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Lee .22 Hornet neck die not sizing right

Discussion in 'Handloading and Reloading' started by Armymutt, May 1, 2013.

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  1. Armymutt

    Armymutt Member

    Dec 19, 2012
    I finally got my shell plate and decided to set up the dies. I wanted to use the neck sizing die to lessen the stress on the cases. I set the die up according to the directions, and ran a case. Put a .223 bullet on it, and it slid into the case. I screwed the die in further, but the same thing happened. Changed over to the FL die and the neck was sized properly. I haven't disassembled the dies yet to see if the mandrel is too large, but has anyone else encountered an issue like this? Seems that there shouldn't be that much variation in the dies.
  2. Certaindeaf

    Certaindeaf member

    Jan 16, 2012
    Wet Oregon
    I'd call Lee. I have one whole Lee neck die but I've never used it. One guy here has around 80 Lee neck dies.. all different calibers. I hear they work very well if you know a couple things. good luck
  3. dagger dog

    dagger dog Member

    Jan 30, 2008
    SO. IN
    You have to put quite a bit of force to get the collet to activate in the Lee die.

    The mandrel is sized for the newer Hornet bullet which most are .224" ,the instructions with my die stated you could order a custom sized mandrel or chuck yours up in a drill and use emery cloth to reduce the size. Don't want to go much under sized only about 0.001-0.002" under the bullet size ,or the bullet will size the case neck and cause problems.

    I have the collet dies in 308 Win.,223 Rem., and 22 Hornet all mine have been serviceable out of the box.
  4. StretchNM

    StretchNM Member

    Dec 1, 2009
    Alamogordo, NM
    Like Dagger said, it takes some force to neck size. And don;t "over-adjust" the die thinking you'll get a nice "grab" on your bullet. If you have to do that, the die is adjusted incorrectly.

    There is something about the Lee Collet Neck dies though: Sometimes a guy will put them in the press and raise the ram, with no brass in the shellholder. Pushing up from the bottom, the die can get stuck in the collet forcing cone. Once that happens, you must unstick it before it will work.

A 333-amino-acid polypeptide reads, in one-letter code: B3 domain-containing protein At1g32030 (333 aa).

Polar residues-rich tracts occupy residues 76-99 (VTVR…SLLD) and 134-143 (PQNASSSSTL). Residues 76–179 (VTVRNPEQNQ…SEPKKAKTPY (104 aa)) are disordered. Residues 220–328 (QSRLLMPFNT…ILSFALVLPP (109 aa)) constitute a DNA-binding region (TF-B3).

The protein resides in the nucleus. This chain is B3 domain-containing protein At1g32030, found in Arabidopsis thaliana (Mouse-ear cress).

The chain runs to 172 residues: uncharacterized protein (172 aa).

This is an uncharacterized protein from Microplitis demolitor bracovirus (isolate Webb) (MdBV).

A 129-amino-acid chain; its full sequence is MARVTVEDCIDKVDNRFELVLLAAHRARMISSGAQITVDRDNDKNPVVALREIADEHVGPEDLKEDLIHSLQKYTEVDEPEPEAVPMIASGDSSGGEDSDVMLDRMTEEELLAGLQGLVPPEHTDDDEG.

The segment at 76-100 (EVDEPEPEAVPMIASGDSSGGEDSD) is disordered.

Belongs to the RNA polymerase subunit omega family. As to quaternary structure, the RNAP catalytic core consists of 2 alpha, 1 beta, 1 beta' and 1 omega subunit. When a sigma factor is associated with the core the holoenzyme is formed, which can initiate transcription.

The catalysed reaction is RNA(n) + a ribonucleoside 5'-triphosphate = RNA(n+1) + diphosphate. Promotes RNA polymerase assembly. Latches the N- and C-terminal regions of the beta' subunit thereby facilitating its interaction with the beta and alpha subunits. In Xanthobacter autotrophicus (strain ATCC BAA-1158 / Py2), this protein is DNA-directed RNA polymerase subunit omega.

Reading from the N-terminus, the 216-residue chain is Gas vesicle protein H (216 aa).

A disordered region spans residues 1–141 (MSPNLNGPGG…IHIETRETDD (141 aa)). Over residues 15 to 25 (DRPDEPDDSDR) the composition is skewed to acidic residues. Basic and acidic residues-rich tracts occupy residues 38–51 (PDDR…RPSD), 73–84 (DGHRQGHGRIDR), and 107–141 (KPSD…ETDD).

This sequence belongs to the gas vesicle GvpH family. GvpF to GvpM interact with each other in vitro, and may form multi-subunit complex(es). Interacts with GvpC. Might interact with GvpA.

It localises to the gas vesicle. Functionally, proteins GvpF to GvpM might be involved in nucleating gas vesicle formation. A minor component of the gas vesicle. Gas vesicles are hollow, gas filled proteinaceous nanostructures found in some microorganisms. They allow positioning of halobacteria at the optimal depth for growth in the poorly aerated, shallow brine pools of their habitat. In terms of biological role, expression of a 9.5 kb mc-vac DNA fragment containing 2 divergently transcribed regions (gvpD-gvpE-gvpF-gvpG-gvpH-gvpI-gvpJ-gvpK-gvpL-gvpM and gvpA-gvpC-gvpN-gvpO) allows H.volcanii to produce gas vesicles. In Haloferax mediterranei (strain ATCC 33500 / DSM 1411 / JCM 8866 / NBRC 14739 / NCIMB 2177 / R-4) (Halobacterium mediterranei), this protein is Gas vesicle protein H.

The bottom of the die insert sticks out from the die body a little. Take your thumb and index finger and see if you can spin that insert (or turn it easily, it won;t be so free as to "spin"). If it's hard to turn, chances are the insert is jammed into the collet. Take the die completely apart (all out the top) and unstick it in this case. I use about half a drop of RemOil (don;t ask me how I get 1/2 drop :D ) and spread it around on the die insert where it goes into the collet. Some guys polish the insert a little to make it smooth. I tried that once or twice, but unless it's overly rough, I wouldn;t recommend that. You could use a tad of white grease too, I suppose. When the die is put back together, the insert protruding from the bottom of the die body should turn smoothly and have a tiny amount of "slop" in it.

    Install it making 100% sure you adjusted it as per Lee's instructions. See, when you install it, you're supposed to raise the ram and screw the die in until it touches the shellholder. This is where the problem starts. There's a little play in the insert, so it's easy to keep screwing in the die, forcing the insert up into the collet until it stops. If it isn't stuck then, it certainly will be on the first piece of brass that you resize. So........make sure the insert is loose and turns easily. Then screw the die in until it just "kisses" the shellholder when the ram is at the top of stroke.

    In extreme cases, Lee says they'll make an undersized sizing mandrel for you. Some guys have polished theirs using fine sandpaper. But, I reload for 13 calibers, and almost all are rifle with Collet dies. I've yet to have a problem (except when I got first one: I stuck it into the collet!) ((:)D)))

    Failing all that, I'd call Lee. Something else is wrong.
    Last edited: May 2, 2013
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